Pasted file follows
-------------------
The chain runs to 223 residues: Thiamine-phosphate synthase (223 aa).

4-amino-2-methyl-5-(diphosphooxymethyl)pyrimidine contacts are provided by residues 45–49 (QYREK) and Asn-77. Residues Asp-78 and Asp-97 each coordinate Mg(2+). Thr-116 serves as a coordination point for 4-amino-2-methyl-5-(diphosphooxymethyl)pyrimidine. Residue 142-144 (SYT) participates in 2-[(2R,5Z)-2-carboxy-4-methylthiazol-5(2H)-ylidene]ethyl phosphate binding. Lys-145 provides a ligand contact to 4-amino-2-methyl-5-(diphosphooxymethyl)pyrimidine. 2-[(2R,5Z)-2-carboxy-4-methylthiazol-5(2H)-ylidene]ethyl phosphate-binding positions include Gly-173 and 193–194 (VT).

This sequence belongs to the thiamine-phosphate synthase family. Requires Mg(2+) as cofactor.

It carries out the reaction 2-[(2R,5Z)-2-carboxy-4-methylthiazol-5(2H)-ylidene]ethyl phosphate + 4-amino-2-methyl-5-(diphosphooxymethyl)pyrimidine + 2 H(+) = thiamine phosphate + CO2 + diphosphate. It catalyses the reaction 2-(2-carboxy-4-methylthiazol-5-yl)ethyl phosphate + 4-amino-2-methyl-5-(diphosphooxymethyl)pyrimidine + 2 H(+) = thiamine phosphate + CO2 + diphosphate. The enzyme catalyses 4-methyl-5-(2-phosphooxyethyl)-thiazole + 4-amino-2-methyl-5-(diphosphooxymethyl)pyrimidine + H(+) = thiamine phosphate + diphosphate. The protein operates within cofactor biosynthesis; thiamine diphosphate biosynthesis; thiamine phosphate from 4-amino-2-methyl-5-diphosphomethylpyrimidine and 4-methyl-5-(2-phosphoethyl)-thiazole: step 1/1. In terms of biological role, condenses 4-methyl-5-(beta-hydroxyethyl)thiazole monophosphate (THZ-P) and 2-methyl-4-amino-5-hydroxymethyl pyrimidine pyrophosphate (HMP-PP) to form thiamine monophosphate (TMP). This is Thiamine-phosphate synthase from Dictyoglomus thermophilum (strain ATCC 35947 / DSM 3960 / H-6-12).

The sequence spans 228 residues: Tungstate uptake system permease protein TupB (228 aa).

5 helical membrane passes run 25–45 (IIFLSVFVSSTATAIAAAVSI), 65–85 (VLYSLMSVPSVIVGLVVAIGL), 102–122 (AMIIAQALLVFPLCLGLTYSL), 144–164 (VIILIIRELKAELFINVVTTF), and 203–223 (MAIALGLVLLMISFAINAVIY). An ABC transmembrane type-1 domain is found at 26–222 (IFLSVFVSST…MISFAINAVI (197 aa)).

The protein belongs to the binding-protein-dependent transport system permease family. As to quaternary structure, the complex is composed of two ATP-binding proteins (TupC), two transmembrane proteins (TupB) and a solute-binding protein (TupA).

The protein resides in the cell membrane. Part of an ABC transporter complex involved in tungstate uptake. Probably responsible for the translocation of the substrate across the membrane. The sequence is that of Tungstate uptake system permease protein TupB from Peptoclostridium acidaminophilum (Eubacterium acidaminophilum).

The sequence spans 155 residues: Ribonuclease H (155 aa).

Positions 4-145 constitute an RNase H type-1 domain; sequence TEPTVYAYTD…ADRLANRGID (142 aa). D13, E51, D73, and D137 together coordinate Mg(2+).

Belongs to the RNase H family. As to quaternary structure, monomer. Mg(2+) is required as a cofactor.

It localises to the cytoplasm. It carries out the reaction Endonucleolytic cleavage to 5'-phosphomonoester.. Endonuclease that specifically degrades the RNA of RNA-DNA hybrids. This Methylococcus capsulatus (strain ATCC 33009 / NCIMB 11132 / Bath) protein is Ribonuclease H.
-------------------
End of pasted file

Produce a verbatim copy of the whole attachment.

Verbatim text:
The chain runs to 223 residues: Thiamine-phosphate synthase (223 aa).

4-amino-2-methyl-5-(diphosphooxymethyl)pyrimidine contacts are provided by residues 45–49 (QYREK) and Asn-77. Residues Asp-78 and Asp-97 each coordinate Mg(2+). Thr-116 serves as a coordination point for 4-amino-2-methyl-5-(diphosphooxymethyl)pyrimidine. Residue 142-144 (SYT) participates in 2-[(2R,5Z)-2-carboxy-4-methylthiazol-5(2H)-ylidene]ethyl phosphate binding. Lys-145 provides a ligand contact to 4-amino-2-methyl-5-(diphosphooxymethyl)pyrimidine. 2-[(2R,5Z)-2-carboxy-4-methylthiazol-5(2H)-ylidene]ethyl phosphate-binding positions include Gly-173 and 193–194 (VT).

This sequence belongs to the thiamine-phosphate synthase family. Requires Mg(2+) as cofactor.

It carries out the reaction 2-[(2R,5Z)-2-carboxy-4-methylthiazol-5(2H)-ylidene]ethyl phosphate + 4-amino-2-methyl-5-(diphosphooxymethyl)pyrimidine + 2 H(+) = thiamine phosphate + CO2 + diphosphate. It catalyses the reaction 2-(2-carboxy-4-methylthiazol-5-yl)ethyl phosphate + 4-amino-2-methyl-5-(diphosphooxymethyl)pyrimidine + 2 H(+) = thiamine phosphate + CO2 + diphosphate. The enzyme catalyses 4-methyl-5-(2-phosphooxyethyl)-thiazole + 4-amino-2-methyl-5-(diphosphooxymethyl)pyrimidine + H(+) = thiamine phosphate + diphosphate. The protein operates within cofactor biosynthesis; thiamine diphosphate biosynthesis; thiamine phosphate from 4-amino-2-methyl-5-diphosphomethylpyrimidine and 4-methyl-5-(2-phosphoethyl)-thiazole: step 1/1. In terms of biological role, condenses 4-methyl-5-(beta-hydroxyethyl)thiazole monophosphate (THZ-P) and 2-methyl-4-amino-5-hydroxymethyl pyrimidine pyrophosphate (HMP-PP) to form thiamine monophosphate (TMP). This is Thiamine-phosphate synthase from Dictyoglomus thermophilum (strain ATCC 35947 / DSM 3960 / H-6-12).

The sequence spans 228 residues: Tungstate uptake system permease protein TupB (228 aa).

5 helical membrane passes run 25–45 (IIFLSVFVSSTATAIAAAVSI), 65–85 (VLYSLMSVPSVIVGLVVAIGL), 102–122 (AMIIAQALLVFPLCLGLTYSL), 144–164 (VIILIIRELKAELFINVVTTF), and 203–223 (MAIALGLVLLMISFAINAVIY). An ABC transmembrane type-1 domain is found at 26–222 (IFLSVFVSST…MISFAINAVI (197 aa)).

The protein belongs to the binding-protein-dependent transport system permease family. As to quaternary structure, the complex is composed of two ATP-binding proteins (TupC), two transmembrane proteins (TupB) and a solute-binding protein (TupA).

The protein resides in the cell membrane. Part of an ABC transporter complex involved in tungstate uptake. Probably responsible for the translocation of the substrate across the membrane. The sequence is that of Tungstate uptake system permease protein TupB from Peptoclostridium acidaminophilum (Eubacterium acidaminophilum).

The sequence spans 155 residues: Ribonuclease H (155 aa).

Positions 4-145 constitute an RNase H type-1 domain; sequence TEPTVYAYTD…ADRLANRGID (142 aa). D13, E51, D73, and D137 together coordinate Mg(2+).

Belongs to the RNase H family. As to quaternary structure, monomer. Mg(2+) is required as a cofactor.

It localises to the cytoplasm. It carries out the reaction Endonucleolytic cleavage to 5'-phosphomonoester.. Endonuclease that specifically degrades the RNA of RNA-DNA hybrids. This Methylococcus capsulatus (strain ATCC 33009 / NCIMB 11132 / Bath) protein is Ribonuclease H.